The symbolism of the path in Turkic culture is connected with the understanding of the path – reversible (living) and irreversible (in the realm of the dead). The reversible path of each hero of the Turkic epic begins at the threshold of his birthplace, preserved in the relics of the Kazakh rite of Tūsau kesu (cutting the bonds of a child). The irreversible way to the realm of Erlik or to the realm of the dead.
Among the Kazakhs in ancient times there was a belief in the “God of the ways on the spotted horse” and the “God of the ways on the crow horse”. For example, a man of respectable age answers the question about the years he already needs to go on the way on a qara-zhorğa (crow horse).

M.M. Sodnompilova notes that in the mythological consciousness of nomads the road is the path laid down by the father, on the scale of the tribe or clan – the heads of nomadic associations. The head of the family designed the itinerary of the family, and his sons inherited it [7, p. 97]. The inheritance of such an idea of the way is the preservation of the way of the ancestors in a broad sense (paths, routes, life decisions, history of nomads).

The symbolism of crossroads in the world culture carries polar meanings: On the one hand, ancient cities were laid out at them and temples or pyramids were built. On the other hand, crossroads were notorious – a place of concentration of evil creatures. The ancient Greeks as his demon Hecate – goddess of darkness, night visions and sorcery, and in the Roman tradition there was a belief about the goddess of the three roads of Trivia. The importance of the crossroads as a sacred place is underlined by the rituals and rites of the European peoples. It was a place of decay, of the evil eye, but also a place where diseases were brought and curses were pronounced.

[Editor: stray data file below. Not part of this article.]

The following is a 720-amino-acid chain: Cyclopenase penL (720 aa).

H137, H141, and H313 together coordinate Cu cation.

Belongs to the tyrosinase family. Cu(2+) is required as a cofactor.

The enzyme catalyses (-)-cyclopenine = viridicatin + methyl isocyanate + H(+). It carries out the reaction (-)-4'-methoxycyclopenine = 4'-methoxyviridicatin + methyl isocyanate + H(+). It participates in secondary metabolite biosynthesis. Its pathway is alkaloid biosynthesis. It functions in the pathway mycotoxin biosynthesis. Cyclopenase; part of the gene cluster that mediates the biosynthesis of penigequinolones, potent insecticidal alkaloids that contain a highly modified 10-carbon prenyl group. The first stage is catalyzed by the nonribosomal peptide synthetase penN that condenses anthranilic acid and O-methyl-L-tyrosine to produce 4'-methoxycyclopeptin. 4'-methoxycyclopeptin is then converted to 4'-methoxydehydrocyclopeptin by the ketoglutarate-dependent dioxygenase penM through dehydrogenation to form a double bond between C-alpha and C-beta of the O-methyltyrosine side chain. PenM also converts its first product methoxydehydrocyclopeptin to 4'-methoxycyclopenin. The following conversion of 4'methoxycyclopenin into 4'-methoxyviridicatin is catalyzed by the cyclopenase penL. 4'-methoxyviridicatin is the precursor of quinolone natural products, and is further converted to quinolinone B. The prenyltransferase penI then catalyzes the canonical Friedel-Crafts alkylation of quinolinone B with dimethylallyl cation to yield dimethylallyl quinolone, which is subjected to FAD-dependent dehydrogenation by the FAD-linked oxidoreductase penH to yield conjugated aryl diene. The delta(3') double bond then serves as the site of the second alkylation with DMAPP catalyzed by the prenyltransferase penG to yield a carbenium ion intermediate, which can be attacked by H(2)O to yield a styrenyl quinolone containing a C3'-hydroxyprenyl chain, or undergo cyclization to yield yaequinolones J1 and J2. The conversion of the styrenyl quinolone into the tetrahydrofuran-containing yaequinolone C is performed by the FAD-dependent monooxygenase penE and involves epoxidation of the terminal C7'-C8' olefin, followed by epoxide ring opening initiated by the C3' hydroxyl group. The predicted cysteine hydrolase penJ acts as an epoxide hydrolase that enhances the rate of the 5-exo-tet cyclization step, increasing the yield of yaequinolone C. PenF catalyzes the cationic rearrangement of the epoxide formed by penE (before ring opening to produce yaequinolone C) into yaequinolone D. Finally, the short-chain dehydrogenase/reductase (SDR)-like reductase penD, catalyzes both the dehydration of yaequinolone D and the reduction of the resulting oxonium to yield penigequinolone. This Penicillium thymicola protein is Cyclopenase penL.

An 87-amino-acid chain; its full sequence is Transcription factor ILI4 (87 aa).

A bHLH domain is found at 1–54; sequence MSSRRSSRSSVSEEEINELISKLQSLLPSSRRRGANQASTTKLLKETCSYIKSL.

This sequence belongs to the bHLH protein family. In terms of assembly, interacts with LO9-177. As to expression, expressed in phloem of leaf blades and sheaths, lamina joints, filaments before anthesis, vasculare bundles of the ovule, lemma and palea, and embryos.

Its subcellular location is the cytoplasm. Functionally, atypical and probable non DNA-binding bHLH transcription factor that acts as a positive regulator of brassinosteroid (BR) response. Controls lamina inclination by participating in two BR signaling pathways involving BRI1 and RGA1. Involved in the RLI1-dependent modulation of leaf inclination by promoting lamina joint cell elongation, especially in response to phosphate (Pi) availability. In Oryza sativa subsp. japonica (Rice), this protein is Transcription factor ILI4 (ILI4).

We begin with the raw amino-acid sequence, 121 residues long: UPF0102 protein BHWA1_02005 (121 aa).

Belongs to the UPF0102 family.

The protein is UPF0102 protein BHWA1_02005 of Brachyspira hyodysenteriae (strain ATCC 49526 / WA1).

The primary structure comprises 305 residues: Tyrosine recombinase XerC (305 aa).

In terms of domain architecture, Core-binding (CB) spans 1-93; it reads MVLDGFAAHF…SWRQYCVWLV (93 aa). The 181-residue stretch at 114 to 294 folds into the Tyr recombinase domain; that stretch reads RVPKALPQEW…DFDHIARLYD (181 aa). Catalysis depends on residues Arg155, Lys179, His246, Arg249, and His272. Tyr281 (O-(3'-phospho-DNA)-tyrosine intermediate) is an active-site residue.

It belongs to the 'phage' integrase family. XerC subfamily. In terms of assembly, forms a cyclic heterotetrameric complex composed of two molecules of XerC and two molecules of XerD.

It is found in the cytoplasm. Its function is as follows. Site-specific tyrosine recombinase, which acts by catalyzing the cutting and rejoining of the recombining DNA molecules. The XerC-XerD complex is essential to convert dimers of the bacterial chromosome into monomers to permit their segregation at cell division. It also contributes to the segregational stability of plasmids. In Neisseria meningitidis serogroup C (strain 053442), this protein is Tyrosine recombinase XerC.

Intersections and crossroads have a symbolic meaning in Turkic mythology. The crossroad connects the opposition of two complementary, ambivalent concepts: “life and death”, “good and evil”. In the mythology of the Altai people there is an image of Kagyr-khan (Kaargan) – the mediator between Ulgen and Erlik, who presided over the trial and punishment of the man at the crossroads of seventeen roads. The importance of the crossroads is also emphasized by the tradition of placing ancient Turkic steles – written monuments – on them. The crossroads here represented the center of the four corners of the world.

A peculiar echo of such representations is the Kazakh tradition of building Mazar on a trail of ancient caravan embassies or intersecting paths between settlements/parking areas, which in a utilitarian sense also served as landmarks for travelers in the vast steppes.